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Future Treasures: Collecting Myself: The Uncollected Stories of Barry N. Malzberg, edited by Robert Friedman and Gregory Shepard

Future Treasures: Collecting Myself: The Uncollected Stories of Barry N. Malzberg, edited by Robert Friedman and Gregory Shepard


Collecting Myself: The Uncollected Stories of Barry N. Malzberg
(Stark House, March 8, 2024). Cover by Jeff Jordan

Barry N. Malzberg has had an enormously prolific career. He published his first science fiction story the August 1967 issue of Galaxy magazine, and over the next six decades has produced an astounding 500+ short stories, dozens of novels, eleven anthologies, and nearly two dozen collections. These days he’s well known as a genre historian and critic. That’s him on the back cover above, looking suitably curmudgeonly.

He’s currently enjoying something of a career renaissance, courtesy of editor Robert Friedman and publisher Gregory Shepard at Stark House Press, who together have returned some thirty-five Malzberg books to print. To mark that accomplishment, their latest Malzberg volume is something special. Not a reprint at all, but a brand new volume gathering thirty-five uncollected short stories. Collecting Myself: The Uncollected Stories of Barry N. Malzberg will be available on March 8.

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Great Books Make You Cry

Great Books Make You Cry


John Crowley’s Flint and Mirror (Tor, April 2022), Engine Summer (Bantam, December 1983), and The
Translator (William Morrow/HarperCollins, April 2002). Covers: unknown, Yvonne Gilbert, Chin-Yee Lai

Recently I mentioned that passages in John Crowley’s Flint and Mirror made me cry… and it was (nicely) hinted that maybe it’s odd for men to cry while reading.

The thing is, I cry often while reading. Sometimes for sad events, sometimes for joy, sometimes for anger, sometimes for wonder, sometimes for sheer beauty.

I mean, Crowley does it to me all the time. The conclusion of Engine Summer makes me tear up just thinking about it. (“Ever after. I promise. Now close your eyes.”) And the same for a few passages in The Translator. I was tearing up just trying to talk about “Great Work of Time” at a panel at Boskone a few years ago.

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Make Room For Harry Harrison: Anthony Aycock on a Forgotten SF Master

Make Room For Harry Harrison: Anthony Aycock on a Forgotten SF Master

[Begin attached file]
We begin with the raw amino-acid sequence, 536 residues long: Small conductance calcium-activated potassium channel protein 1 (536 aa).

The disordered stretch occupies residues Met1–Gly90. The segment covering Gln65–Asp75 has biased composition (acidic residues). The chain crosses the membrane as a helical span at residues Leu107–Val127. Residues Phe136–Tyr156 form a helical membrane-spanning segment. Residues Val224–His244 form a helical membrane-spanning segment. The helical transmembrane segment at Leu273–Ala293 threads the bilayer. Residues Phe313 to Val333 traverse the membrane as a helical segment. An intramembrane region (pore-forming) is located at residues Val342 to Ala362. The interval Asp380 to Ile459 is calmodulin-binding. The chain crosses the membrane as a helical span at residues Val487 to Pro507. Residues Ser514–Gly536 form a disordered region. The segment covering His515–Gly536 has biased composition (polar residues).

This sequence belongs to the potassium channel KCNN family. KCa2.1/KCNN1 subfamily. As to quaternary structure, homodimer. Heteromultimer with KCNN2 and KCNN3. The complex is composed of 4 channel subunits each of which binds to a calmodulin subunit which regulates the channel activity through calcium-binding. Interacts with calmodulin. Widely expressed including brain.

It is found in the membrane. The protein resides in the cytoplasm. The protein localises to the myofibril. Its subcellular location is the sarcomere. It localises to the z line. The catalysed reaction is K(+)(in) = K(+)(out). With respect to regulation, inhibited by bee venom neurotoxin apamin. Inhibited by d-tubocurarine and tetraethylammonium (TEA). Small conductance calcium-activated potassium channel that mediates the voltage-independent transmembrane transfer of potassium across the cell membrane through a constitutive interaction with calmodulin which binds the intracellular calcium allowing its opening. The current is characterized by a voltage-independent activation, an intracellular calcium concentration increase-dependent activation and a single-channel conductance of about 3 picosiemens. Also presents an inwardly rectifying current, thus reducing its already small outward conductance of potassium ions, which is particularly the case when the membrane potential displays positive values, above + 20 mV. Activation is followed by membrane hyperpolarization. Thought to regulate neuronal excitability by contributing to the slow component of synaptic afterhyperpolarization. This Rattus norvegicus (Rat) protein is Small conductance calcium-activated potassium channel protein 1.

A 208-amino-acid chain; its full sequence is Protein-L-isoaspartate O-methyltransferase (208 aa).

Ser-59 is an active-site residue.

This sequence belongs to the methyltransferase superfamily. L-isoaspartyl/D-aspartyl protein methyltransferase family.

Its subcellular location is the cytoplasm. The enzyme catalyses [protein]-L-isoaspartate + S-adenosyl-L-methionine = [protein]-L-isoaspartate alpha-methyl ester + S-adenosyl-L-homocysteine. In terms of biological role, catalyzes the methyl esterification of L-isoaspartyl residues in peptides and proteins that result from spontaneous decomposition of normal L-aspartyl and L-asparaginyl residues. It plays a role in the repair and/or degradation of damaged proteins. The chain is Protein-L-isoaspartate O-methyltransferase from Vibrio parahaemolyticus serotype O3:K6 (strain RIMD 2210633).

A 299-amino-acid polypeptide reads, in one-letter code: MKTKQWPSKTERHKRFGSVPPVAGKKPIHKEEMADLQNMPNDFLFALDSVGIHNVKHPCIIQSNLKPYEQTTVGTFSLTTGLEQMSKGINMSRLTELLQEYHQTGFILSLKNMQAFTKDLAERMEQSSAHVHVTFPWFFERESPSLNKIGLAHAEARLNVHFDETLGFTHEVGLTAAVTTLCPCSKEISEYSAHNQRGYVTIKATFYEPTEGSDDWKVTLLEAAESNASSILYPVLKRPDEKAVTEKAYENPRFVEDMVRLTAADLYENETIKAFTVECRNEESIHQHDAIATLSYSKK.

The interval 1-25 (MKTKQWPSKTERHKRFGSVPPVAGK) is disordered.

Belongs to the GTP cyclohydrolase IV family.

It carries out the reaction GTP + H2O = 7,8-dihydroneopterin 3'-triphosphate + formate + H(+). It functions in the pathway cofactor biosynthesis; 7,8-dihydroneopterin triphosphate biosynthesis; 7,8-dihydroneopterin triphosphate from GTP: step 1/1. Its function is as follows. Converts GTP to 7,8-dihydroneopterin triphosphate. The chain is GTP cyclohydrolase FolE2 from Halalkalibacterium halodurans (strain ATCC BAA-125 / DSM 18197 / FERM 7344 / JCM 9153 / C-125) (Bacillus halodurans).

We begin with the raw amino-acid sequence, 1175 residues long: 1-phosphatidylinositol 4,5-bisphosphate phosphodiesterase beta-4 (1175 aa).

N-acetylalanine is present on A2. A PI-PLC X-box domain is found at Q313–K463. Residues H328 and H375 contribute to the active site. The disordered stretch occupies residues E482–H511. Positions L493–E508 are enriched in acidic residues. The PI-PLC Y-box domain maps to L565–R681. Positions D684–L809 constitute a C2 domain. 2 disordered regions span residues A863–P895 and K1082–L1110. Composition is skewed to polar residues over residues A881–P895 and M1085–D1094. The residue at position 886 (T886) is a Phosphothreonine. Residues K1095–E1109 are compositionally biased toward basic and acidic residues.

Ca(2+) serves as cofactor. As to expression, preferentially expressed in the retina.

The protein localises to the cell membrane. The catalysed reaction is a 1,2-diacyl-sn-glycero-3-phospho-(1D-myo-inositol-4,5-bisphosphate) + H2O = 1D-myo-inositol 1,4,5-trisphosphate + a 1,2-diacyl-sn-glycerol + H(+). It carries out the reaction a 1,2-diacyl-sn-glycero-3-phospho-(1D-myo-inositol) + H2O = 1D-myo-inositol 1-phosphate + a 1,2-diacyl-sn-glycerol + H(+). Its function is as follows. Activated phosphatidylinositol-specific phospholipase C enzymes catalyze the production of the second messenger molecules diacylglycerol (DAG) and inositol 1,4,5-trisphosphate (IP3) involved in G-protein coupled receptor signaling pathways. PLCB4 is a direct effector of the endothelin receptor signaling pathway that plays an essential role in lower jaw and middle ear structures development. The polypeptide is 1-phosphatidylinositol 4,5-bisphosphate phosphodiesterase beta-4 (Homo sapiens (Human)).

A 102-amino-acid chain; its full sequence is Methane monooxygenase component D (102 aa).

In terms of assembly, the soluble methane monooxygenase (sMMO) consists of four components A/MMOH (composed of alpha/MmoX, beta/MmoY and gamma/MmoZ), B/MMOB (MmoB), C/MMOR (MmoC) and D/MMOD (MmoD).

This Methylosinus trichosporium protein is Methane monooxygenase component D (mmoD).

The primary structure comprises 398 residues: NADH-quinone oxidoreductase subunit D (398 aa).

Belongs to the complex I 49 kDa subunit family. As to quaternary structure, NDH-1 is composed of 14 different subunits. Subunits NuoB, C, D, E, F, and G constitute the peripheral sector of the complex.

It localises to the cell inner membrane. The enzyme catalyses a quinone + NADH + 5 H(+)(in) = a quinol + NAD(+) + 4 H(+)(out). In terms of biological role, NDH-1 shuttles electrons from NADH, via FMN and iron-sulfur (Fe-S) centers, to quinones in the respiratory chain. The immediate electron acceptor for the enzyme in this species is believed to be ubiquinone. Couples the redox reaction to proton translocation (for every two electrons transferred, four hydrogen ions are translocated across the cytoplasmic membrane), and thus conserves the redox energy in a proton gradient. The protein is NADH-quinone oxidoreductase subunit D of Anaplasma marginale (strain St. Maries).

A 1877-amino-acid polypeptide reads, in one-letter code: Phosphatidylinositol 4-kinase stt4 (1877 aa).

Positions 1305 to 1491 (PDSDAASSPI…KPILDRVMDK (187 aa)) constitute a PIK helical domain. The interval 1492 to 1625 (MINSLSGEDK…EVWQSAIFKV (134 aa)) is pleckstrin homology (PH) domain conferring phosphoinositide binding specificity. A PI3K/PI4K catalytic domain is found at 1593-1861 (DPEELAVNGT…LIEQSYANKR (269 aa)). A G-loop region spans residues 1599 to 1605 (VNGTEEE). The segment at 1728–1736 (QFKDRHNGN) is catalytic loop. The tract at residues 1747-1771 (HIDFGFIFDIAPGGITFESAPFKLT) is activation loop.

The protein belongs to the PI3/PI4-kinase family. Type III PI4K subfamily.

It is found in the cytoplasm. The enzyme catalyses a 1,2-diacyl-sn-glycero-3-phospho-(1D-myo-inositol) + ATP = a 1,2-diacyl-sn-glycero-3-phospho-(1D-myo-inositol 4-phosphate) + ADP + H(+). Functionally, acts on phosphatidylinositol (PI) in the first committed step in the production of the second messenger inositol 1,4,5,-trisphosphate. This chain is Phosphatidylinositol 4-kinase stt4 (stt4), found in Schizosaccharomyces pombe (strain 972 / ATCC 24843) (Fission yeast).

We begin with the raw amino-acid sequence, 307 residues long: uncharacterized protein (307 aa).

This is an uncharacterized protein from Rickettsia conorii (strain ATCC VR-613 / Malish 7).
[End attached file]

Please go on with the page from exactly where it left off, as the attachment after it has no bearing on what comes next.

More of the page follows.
Make Room! Make Room! (Berkley Medallion, July 1967). Cover by Richard Powers

Harry Harrison was a true believer. Like Isaac Asimov, Terry Carr, Donald Wollheim, Gardner Dozois, Lin Carter, Damon Knight and a handful of others, he dedicated his life to science fiction, and in a multitude of roles, as writer, editor, critic, and scholar.

His fiction, however, has been largely — and unjustly — forgotten, and in the dozen years since his death in August 2012, all his books have gradually gone out of print, including once-popular novels like Make Room! Make Room! (filmed as Soylent Green in 1973) and The Stainless Steel Rat, one of the top-selling SF novels of the 60s, which spawned a hugely popular series that ran for twelve volumes.

So I was delighted to see Reactor (still known by fans under its secret identity, Tor.com) shine a long-overdue spotlight on our boy Harrison late last year. In “Make Room! Make Room! For Harry Harrison!” Anthony Aycock provides a brief overview of Harrison’s career, and introduces modern readers to his best work.

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Vintage Treasures: The Night Watch by Sean Stewart

Vintage Treasures: The Night Watch by Sean Stewart


The Night Watch (Ace, September 1998). Cover by Tara McGovern-Benson

Sean Stewart has had a fascinating career. He was Creative Director at Microsoft’s Xbox Studios until the studio closed in 2014, then spent five years at Magic Leap. Today he’s a Managing Partner at Cathy’s Book, LLC, publisher of his alternative reality game/novel series Cathy’s Book, and since 2020 he’s been working at a Generative AI stealth start-up as an Interactive Storyteller.